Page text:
Quote
True but the problem is that in the traditionalist Muslim community, the religious narratives do not really favor the liberal or secularists. You forget that that a lot of these liberal who often speak out are rejected by their own community. As a sunni, I did lean towards the secular or liberal wing before discovering Qur'an alone. What I realized from dealing with the hardliners is that they always have the edge with theological evidence. They always come up with this or that hadith to silence you.

Religion is on it's downward trend... any dogmatic ideology is on it's downward trend...
It's apparent in the entire world.. or if you want to put a smaller context it is clearly apparent in Turkey and Indonesia.
The rise of ISIS and other religious crazy group will only speed up the process..

Quote
The average traditional Muslim does not listen to reason, he prefers passages from sacred texts. This is why the liberals and secularists continue to fail. Even where they succeed, it is short lived.

I don't think so... like I said religion is on it's downward trend..
Yet I can say this, reason will prevail once the factor of FEAR can be eliminated...

Thus creating a new yet dogmatic religion labeled "Quran Alone" is not beneficial...
But of course... feel free to try...

parvez mushtaq

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Re: If you can't beat them, Join them
« Reply #32 on: January 09, 2018, 10:12:39 AM »
It would be nice to have a community but not at whatever price.

Where one has to suscribe to an appearance for fear or being judged or subjected to humilliation, it would be trading one's integrity for the sake of approval. On the other hand where people are not generous with other people and judge, there is not community like that I would like to join.

In fact I am more worried about the attitudes of the individuals than about their "ideas". A person who has ideas different from mine but who is not bothered by my ideas and does not subject me to brainwashing or bashing because of them, just takes me as I am and appear, is for me far more acceptable than a Qur'an aloner or any other denomination that might match my own conceptions but who would be judgmental or dogmatical towards me or others. That is why I say that I have been able to be quite comfortable with open traditional muslims, but who were themselves accepting of other people without questionning the attitudes or ideas of those people. I am quite at peace with inclusive mosques, which are really inclusive and open, also with certain sufi circles where relationships and behaviour are open and relaxed, where ease of in dealing with others is more valued than ritualism...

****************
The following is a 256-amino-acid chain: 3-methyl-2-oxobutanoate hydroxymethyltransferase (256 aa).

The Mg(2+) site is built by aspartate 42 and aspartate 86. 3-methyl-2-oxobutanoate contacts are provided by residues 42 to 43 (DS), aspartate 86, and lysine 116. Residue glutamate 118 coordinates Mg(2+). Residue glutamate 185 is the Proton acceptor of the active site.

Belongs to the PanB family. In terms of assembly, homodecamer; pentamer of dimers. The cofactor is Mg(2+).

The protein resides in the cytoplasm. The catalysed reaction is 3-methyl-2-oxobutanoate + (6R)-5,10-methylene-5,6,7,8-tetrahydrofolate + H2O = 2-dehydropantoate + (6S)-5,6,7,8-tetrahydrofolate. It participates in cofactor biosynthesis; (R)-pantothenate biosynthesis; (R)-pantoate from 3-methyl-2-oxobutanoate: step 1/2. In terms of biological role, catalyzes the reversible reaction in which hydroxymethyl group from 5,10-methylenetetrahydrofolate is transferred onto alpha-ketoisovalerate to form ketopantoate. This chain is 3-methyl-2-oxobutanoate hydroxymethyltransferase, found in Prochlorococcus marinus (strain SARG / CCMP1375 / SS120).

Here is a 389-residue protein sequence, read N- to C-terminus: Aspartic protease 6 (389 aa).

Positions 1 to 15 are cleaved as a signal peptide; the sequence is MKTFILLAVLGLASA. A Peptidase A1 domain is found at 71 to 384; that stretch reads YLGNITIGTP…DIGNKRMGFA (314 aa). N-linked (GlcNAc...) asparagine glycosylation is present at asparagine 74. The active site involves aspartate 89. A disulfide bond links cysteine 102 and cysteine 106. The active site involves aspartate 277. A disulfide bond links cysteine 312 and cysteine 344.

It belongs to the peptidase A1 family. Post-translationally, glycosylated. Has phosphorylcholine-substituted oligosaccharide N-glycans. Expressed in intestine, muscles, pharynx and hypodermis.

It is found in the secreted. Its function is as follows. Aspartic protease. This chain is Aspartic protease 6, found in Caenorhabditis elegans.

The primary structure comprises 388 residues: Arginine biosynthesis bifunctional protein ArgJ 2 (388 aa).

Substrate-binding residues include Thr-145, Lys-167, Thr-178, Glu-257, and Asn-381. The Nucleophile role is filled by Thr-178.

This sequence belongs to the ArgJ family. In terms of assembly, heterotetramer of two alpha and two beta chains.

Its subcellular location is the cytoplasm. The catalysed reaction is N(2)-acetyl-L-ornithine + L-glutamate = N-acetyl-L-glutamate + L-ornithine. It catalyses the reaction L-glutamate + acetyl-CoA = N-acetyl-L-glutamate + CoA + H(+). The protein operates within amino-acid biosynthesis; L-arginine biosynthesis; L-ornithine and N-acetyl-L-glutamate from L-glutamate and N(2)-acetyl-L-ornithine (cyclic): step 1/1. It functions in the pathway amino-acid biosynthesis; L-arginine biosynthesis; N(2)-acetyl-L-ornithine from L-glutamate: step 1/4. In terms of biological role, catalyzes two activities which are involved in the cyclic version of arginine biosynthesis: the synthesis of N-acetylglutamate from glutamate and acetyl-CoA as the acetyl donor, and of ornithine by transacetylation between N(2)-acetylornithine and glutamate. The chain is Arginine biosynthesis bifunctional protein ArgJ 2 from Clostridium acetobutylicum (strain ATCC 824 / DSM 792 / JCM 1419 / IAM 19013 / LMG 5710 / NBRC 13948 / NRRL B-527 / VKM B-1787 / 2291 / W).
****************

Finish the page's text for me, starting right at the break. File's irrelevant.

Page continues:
Where people wield the haram or halal bludgeon to make everybody fall into place... Well, no danger I will be seen in such a place.

Salaam
In other words ,there is no need of GOD alone movement .Is that what you mean

huruf

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Re: If you can't beat them, Join them
« Reply #33 on: January 09, 2018, 11:21:42 AM »
In other words ,there is no need of GOD alone movement .Is that what you mean

No, I would not say that. If one believe in God alone, one should stick for it, but not necessarily by going separate ways except what feels more feasible.

I feel that we are already subjected to a lot of divisions without looking for a new one, but on the other hand, there is no reason why not collaborate and work together in everything where we feel useful and rewarded doing so.

May be it looks opportunistic or unrealistic but I think it depends a lot on the quality of the people. I cannot say I want to join a God alone, or a God with company regardless or with whom will I be there. Depends a lot on the person.

There are people who are not practicing believers ith whom I can be who I am, with other not. And the same with any kind of belivers.

On the other hand I think even without doing it on purpose one ends up with those that are akin, in my case the most important that accept you and what you entail without requirements to appear something else or becoming something else.

Also in a forum, we may give an image which may nto be also our true selves. We do not see the face, as they say the body language, the xpression. I guess most of us would be very surprised if we saw face to face the others here.

May be that is what in in store for the future, a disintegration of religions in the shape they have been up to now, more a matter of personal development or evolution than a matter of doing everybody the same. When I say religions I mean int he snese of confession or churches. May be a world with less religion in that sense and more faith, less collective feeling and more individual involvement. What has been said many times that today there is too much individualism and so on... I think it is a need, a stage in the history of humankind. Individuality is not something negative, it may be, but it may also be a need to be it before going on to something else.

Well, excuse the digression

Salaam